Wicklund expects the US rig count through this year to be up by 27-29% from 2002. "Drilling will increase again next year as continuing high natural gas prices continue to drive more drilling in order to bring supply (and) demand into better balance than just for a single storage season," he said.
Like most companies in the industry, Anadarko refused to comment on reports by news media and analysts that it may be in touch with several potential buyers, including the Royal Dutch/Shell Group, ENI SPA of Italy, ExxonMobil Corp., and BP PLC.
However, the company "has made several curious moves in the last week" that is "fueling the takeover speculation," said William Featherstone, executive director of oil and gas exploration research at UBS Investment Research, UBS Warburg LLC, New York.
"We have been fielding numerous client inquires with regards to the potential sale of Anadarko, given the stock's underperformance over the last 2 years and the recent return of 65-year-old Bob Allison to the position of CEO," said Featherstone in an evaluation of the company issued Thursday. "Four of the top seven corporate officers have 'resigned' in the last month, leaving a hole in the management team and presumably 'cleaning up' the cost structure."
He said, "We believe the most likely buyer, given (Anadarko's) size, would be a major oil company." However, Anadarko's "anemic growth profile" in the last few years "would not likely bolster an acquirer's production profile," said Featherstone. Besides, he said, the majors are targeting a return on average capital employed "well above" Anadarko's estimated 8.5% ROACE for 2004.
US rig count
The small increase in drilling activity this week was reflected in all three primary sectors, said officials Friday at Baker Hughes Inc. The number of rigs drilling offshore increased by 3 to 107 in the Gulf of Mexico and 111 for the US as a whole. The number of land rigs working rose by 2 to 969, and inland waters operations are up by 1 rig to 17.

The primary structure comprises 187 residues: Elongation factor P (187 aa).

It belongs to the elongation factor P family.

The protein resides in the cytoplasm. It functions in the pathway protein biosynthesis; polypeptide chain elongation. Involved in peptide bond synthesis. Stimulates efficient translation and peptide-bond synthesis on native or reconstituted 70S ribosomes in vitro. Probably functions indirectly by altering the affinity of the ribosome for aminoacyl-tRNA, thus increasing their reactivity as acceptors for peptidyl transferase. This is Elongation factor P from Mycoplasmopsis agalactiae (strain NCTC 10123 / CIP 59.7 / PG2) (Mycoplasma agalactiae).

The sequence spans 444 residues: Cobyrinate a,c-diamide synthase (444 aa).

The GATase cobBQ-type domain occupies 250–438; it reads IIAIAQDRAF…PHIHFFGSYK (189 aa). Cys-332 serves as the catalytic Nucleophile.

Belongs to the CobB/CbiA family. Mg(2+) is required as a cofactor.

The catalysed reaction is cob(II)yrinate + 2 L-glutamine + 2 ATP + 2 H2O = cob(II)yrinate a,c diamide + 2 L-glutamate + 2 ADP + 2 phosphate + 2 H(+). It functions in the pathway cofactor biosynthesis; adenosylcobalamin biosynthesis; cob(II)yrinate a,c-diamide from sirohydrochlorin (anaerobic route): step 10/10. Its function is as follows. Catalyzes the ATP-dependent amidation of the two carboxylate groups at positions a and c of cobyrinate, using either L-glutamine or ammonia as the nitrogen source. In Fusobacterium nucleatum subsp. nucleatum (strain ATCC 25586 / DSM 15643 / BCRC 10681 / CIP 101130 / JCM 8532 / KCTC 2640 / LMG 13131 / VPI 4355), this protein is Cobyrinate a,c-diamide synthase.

Drilling activity in Canada dipped by 8 rigs to 416, still well above the 257 units that were working during this same period in 2002.
The number of rigs drilling for natural gas in the US increased by 7 to 937, while oil drilling retreated by 2 rigs to 156. There are 4 rigs unclassified. There are 288 rotary rigs involved in directional drilling, 11 more than last week. However, horizontal drilling is down 1 unit to 95.
Rig counts in Texas and Wyoming increased by 4 each to 475 and 65, respectively, this week Oklahoma and New Mexico each added 1 rig for respective totals of 140 and 61. Louisiana's rig count dipped by 1 to 158. Unchanged were California at 22 and Alaska at 8.
The number of mobile offshore rigs under contract in the Gulf of Mexico increased by 1 to 129 this week, while the number of rigs available for work also is up 1 to 174, for an utilization rate of 74.1%, said officials Friday at ODS-Petrodata, Houston.
In European waters, the number of contracted wells jumped by 3 to 84 out of the 100 available, putting utilization at 84%. Worldwide, there was a net gain of 2 rigs to 525 under contract out of a total fleet of 653. Global utilization among mobile offshore rigs was 80.4%.